The Corps began a dramatic reshaping and reorganization several years ago under Force Design 2030 (FD2030). The advance technologies and new adversaries shaping tomorrow’s war initiated changes felt across the fleet, affecting each Ma­rine, down to the individual rifleman. While many MOSs now look significantly different, or even simply no longer exist, the Reconnaissance community dis­covered in its future a return to its roots established in the jungles of Southeast Asia. Retired Force Recon Marine Jose “Pep” Tablada III, currently serves in a crucial role to the advancement of FD2030. Tablada spent 13 years as a Force Recon Marine, deploying in sup­port of Operation Iraqi Freedom and being named the Force Recon Team Leader of the Year twice before his med­ical retirement in 2005. Since then, Tablada has held a series of civilian roles within Marine Forces Pacific (MAR­FORPAC), presently working as the deputy assistant chief of staff for Oper­ations of all Marine Corps forces in the Indo-Pacific region. He was part of a team hand-picked by General David H. Berger, the 38th Commandant of the Ma­rine Corps, tasked with devising the strategies for future warfare and working with I and III Marine Expeditionary Forces to implement force modernization and forward posturing in the Pacific.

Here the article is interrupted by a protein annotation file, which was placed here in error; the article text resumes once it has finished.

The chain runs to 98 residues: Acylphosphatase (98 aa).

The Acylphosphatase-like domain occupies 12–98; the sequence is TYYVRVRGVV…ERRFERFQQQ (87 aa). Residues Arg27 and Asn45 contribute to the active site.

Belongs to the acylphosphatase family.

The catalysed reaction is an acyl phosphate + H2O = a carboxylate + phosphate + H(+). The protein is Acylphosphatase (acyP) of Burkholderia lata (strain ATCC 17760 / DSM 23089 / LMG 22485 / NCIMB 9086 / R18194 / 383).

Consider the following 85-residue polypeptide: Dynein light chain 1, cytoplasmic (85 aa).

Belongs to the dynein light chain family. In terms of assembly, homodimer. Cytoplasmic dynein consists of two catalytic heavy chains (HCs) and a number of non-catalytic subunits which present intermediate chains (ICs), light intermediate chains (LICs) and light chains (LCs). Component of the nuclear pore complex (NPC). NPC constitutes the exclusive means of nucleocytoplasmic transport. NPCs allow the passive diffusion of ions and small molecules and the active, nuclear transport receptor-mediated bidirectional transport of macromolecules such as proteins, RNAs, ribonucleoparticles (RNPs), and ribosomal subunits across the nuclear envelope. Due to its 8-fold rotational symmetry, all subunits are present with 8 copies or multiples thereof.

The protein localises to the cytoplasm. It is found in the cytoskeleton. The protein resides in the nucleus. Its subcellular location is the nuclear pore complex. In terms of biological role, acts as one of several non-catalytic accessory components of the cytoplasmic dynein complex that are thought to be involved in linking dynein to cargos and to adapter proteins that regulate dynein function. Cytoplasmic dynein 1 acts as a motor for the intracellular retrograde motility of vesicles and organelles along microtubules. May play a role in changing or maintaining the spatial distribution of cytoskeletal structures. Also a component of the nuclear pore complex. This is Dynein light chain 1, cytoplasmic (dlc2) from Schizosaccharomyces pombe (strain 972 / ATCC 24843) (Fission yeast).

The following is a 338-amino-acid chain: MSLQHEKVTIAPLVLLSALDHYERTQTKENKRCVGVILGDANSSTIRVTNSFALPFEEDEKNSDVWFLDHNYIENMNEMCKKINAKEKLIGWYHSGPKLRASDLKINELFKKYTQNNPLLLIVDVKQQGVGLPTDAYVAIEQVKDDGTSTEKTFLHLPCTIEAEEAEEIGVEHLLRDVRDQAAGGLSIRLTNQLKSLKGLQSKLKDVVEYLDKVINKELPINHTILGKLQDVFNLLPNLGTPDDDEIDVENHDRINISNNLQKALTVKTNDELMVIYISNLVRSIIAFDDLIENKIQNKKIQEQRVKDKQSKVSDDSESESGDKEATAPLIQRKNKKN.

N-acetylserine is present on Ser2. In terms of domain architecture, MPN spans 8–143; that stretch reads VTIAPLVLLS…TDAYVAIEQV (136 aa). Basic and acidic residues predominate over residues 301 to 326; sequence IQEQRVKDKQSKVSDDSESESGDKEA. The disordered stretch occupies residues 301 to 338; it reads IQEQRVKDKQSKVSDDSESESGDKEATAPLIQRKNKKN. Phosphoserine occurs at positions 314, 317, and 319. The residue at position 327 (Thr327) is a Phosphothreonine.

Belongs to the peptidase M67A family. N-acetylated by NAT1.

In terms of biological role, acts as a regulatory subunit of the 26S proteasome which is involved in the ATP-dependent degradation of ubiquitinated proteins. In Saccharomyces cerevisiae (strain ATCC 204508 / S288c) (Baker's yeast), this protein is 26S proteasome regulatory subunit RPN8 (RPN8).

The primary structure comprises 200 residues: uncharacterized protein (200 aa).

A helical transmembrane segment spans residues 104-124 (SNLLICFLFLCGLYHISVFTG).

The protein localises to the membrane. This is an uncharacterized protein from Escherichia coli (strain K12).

“Recon Marines primarily focus on deep reconnaissance, battle space shap­ing, and direct action precision raids,” Tablada explained. “In the traditional sense, much of the deep recon and battle space shaping missions remain the same as in Vietnam. What is very different is the fight we are in today is much, much more advanced. You’ll hear detachments getting deployed today being called, ‘All-Domain Reconnaissance,’ and the reason why that’s different is because Marines and Sailors today have the technology and training to bring cyber, signals in­telligence, and space capabilities to the fight. It’s amazing what today’s Recon­naissance Marines can do.”

Marines with Force Reconnaissance Platoon, 31st MEU, perform a visit, board, search and seizure (VBSS) exercise aboard dock landing ship USS Germantown (LSD-42), on March 7, 2021. (Photo by LCpl Joseph E. DeMarcus, USMC)